Every journey starts with a single headscarf

1 windmill

Dear Kitty,

Am I the only one without a five year plan?

I spoke to my sister the other day and she said that maybe the reason I’m so apathetic is I float through life like a mangy piece of driftwood. She actually said the word ‘mangy’. I couldn’t even muster up the oomph to be offended.

But she got me thinking and I started asking round and it turns out everyone’s been living their lives to some sort of meticulous agenda! Meanwhile, I find it hard to predict what I’m having for lunch.

So, I thought I’d have a go. I tried to summon my deepest desires but that just felt ridiculous so I thought about more sensible goals but each one seemed dependent on the last. Eventually, I said to myself: what do I want that doesn’t require a doting spouse, a winning scratch card or a hitherto undetected talent for ballroom dancing and what I came up with is I’d like to wear a hat.

Should I just kill myself now?


Dear Janie,

You can always tell the people who plan. They’re the ones who go into meltdown when the vending machine runs out of Chocachino. You, meanwhile, are the picture of serenity, given that it’s hard to freak out when your plans go awry if you haven’t actually got any plans.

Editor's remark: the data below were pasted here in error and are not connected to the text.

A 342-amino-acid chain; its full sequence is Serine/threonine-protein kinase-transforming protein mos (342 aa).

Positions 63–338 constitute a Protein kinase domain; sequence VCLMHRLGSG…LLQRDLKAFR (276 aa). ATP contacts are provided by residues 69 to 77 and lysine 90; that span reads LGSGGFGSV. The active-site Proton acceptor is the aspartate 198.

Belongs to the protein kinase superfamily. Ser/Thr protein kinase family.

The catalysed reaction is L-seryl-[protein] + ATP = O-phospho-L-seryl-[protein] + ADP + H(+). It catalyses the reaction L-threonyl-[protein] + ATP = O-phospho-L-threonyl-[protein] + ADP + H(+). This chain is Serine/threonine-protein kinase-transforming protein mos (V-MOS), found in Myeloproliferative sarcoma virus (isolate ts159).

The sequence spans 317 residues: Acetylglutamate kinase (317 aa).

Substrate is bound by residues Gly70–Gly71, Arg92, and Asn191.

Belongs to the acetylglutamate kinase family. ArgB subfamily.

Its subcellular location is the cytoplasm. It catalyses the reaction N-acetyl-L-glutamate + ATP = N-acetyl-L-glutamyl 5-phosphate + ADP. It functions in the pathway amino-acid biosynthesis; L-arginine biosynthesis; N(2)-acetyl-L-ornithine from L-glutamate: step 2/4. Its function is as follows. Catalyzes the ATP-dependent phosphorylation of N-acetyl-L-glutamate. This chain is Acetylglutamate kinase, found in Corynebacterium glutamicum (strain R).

Nonetheless, questions must be asked if the last time you felt a sense of purpose you were handing out the Berol pens in fourth year juniors. To continue your sister’s delightful analogy, perhaps your bit of driftwood is trapped in a tyre or stuck in a lump industrial sewage?

You’ve made a good start with the hat. Those conversant with the five year plan are happy to kick off with, “Buy a jaunty new head-scarf”, safe in the knowledge that it will lead to enhanced self-belief, a wider social network, exciting travel opportunities and, eventually, a position as Secretary of the United Nations. Try to remember, though, that the five year plan does require an inventory of goals for the next half-decade, not things you could do right now, else it would be called the ‘one day plan’, otherwise known as the ‘to do list’.

Lastly, a word of warning. Like other concepts adopted by Stalin (the cult of personality, the bushy moustache) the five year plan is a ticklish thing. Stick too fast to your early agenda and by the time you’ve fulfilled your bid to be a size eight orthodontist with an open-plan semi you’ll probably find you want to buy a windmill, direct a musical or go motorbiking with a plumber named Keith.

Man plans, God laughs. Nobody remembers to refill the hot chocolate.